Offshore wind components headed from Europe
Dominion Energy to begin construction on offshore wind turbines this spring
Richmond-based Dominion Energy Inc. and Denmark-based Ørsted A/S announced Tuesday that major components of its $300 million Coastal Virginia Offshore Wind (CVOW) pilot project are being shipped to North America — which is on-schedule, despite the pandemic.
Major components for the two, massive 6-megawatt Siemens Gamesa offshore wind turbines from Denmark and Germany are en route via cargo ship to Halifax, Nova Scotia, Canada. The turbines will be 600 feet tall when measured from the ocean’s surface to the tip of the top blade — or taller than the Washington Monument — and will be able to power 3,000 homes at peak production, according to Dominion.
Construction is expected to begin later this spring and the turbines are scheduled to be in operation by the end of the year.
Dominion selected the Spanish renewable energy engineering company in January as the preferred turbine supplier for its offshore wind farm 27 miles off the coast of Virginia Beach. Construction for the pilot project began in June 2019, when Dominion broke ground on an onshore power substation for the turbines near Camp Pendleton.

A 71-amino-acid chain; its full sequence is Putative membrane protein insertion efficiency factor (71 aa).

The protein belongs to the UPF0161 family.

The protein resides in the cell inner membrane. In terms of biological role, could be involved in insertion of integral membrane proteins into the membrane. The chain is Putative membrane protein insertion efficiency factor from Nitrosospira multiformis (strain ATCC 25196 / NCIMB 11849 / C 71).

“This is a monumental step toward the installation of the first offshore wind turbines in federal waters, which will deliver clean, renewable energy to our customers,” Mark D. Mitchell, Dominion vice president of generation construction, said in a statement.
The pilot project is the first phase in Dominion’s plan, announced in September 2019, to build a $7.8 billion, 220-turbine wind farm off the Virginia Beach coastline by 2026. The wind farm, which would be the largest in the U.S., is part of Dominion’s goal of achieving net-zero carbon dioxide and methane emissions from its electricity generation and gas infrastructure operations by 2050. The entire project would produce enough zero-carbon electricity to power 650,000 Virginia homes.
Dominion this month is also conducting ocean surveys to map the seabed of the 112,800-acre lease area to determine impacts to ocean and sea life and develop the project’s Construction and Operations Plan to be submitted to the Bureau of Ocean Energy Management (BOEM).